Post-surgical wound care

Taking care of your wound

Your dressing should remain in place until the day after the procedure. If the dressing comes loose before then, replace it carefully.

Cleanse the wound or suture line twice daily with soap and water. Use a cotton-tipped swab (Q-tip) to remove any dried blood or crust. Pat dry gently. Apply a thin layer of Bacitracin or Polysporin ointment over the wound and cover with a new Telfa pad (non-stick dressing) or bandage. Avoid using ointments containing neomycin (Neosporin) because they may cause redness or itching in some people. The first day the wound may be tender and bleed slightly or seep a small amount of clear fluid.

Two days after surgery you may shower and allow the wound to get wet, but do not let the forceful stream of the shower hit the wound directly. Always remove a wet bandage promptly and replace with a dry bandage applied over a layer of antibiotic ointment.

What to expect

For the first day or two, do not move the affected area too much in order to avoid causing bleeding. The pressure of the bandage should help to prevent bleeding but a small amount of blood on the dressing is normal. If bleeding seems persistent, apply pressure firmly and steadily over the dressing for 10 to 15 minutes. This will usually stop the bleeding but if it does not, call our office promptly.

In addition, there may be swelling and bruising around the wound, especially if your face or the area around your eyes was treated. To minimize this, the day after surgery you may apply an ice pack over the dressing every 2 to 3 hours for 10 to 15 minutes. The wound may feel numb for up to several weeks, but this almost always resolves with time.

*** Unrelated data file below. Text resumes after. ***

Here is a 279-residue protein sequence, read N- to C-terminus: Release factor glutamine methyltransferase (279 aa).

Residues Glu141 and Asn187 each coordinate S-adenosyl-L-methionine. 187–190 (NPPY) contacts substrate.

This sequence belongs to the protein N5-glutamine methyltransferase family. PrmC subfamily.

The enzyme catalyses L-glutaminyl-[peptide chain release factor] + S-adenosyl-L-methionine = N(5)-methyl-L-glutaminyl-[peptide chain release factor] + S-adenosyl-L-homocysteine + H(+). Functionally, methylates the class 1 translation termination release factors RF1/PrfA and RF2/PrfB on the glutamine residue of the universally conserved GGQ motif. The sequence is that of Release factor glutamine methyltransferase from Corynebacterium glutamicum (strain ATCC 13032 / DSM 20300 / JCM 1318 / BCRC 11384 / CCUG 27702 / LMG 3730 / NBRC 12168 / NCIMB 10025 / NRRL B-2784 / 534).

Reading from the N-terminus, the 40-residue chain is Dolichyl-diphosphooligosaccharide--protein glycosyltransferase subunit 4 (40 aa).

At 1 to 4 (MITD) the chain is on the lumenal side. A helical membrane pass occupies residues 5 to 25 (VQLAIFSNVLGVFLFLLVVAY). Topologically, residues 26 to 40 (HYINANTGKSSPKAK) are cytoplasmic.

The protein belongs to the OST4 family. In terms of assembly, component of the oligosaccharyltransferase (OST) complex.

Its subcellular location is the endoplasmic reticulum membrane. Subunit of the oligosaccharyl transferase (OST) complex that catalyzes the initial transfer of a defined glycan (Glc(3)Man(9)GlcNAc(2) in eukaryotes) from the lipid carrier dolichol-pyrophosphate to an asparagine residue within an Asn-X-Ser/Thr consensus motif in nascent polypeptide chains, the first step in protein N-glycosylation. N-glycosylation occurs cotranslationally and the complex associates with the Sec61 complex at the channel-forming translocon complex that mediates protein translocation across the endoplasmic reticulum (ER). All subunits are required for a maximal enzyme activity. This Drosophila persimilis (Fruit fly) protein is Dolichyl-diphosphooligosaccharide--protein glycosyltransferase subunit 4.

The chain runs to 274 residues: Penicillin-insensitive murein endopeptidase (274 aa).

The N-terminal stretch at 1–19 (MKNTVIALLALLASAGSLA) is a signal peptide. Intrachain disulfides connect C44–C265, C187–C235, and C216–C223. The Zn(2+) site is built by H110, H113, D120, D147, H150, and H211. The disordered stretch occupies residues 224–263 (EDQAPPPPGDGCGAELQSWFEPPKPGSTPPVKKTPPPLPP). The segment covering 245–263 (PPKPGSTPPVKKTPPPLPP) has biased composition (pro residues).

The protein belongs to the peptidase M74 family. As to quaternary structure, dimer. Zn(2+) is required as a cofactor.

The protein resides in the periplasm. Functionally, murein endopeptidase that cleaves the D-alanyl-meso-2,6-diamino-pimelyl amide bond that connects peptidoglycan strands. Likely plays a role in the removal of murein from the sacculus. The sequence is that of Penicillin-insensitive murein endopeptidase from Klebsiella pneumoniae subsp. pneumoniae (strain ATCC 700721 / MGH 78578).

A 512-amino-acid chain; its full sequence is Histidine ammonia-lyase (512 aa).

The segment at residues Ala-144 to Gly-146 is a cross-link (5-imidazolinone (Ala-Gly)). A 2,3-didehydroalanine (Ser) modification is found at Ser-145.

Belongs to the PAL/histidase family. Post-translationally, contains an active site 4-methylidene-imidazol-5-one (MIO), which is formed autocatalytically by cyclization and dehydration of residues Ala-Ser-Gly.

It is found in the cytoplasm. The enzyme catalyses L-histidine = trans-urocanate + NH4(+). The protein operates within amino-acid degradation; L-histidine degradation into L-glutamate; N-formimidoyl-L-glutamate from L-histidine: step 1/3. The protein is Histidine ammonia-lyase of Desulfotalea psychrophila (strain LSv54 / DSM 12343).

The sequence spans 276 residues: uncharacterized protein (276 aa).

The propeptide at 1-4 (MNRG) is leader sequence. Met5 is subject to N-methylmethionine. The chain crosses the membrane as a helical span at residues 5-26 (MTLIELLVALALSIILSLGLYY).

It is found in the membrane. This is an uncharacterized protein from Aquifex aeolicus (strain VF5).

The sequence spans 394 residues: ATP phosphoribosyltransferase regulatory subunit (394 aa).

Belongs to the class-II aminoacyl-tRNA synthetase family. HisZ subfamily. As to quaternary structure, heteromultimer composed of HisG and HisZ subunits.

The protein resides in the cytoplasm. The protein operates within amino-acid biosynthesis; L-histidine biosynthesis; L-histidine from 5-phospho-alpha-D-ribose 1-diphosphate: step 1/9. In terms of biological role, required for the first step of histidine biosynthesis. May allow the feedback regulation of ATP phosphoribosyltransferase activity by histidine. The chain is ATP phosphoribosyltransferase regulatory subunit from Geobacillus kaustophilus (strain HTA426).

After surgery, the suture line and wound edges will appear pink to red in color but the area will lighten every day. Once the sutures are removed, the incision line and suture marks will continue to fade over weeks to months. In rare instances, a wound may heal with a thickened scar. This usually occurs in patients with a prior history of poor healing but is also dependent upon the location of your incision. If you develop a fever or chills or the wound becomes increasingly inflamed, warm, or contains pus, please call our office.

Managing pain

Post-operative pain is usually minimal. Take 2 tablets of Extra-Strength Tylenol every 4 hours as needed. Your physician can prescribe a stronger pain medication should you require it. Do not take products containing aspirin or ibuprofen because these may increase bleeding. An ice pack can lessen pain as well.

Post-operative pain usually resolves within the first week following surgery but you may experience discomfort in and around the wound as it heals over the next several weeks

If you have any questions, please do not hesitate to call our office at (203) 792-4151 in Danbury.

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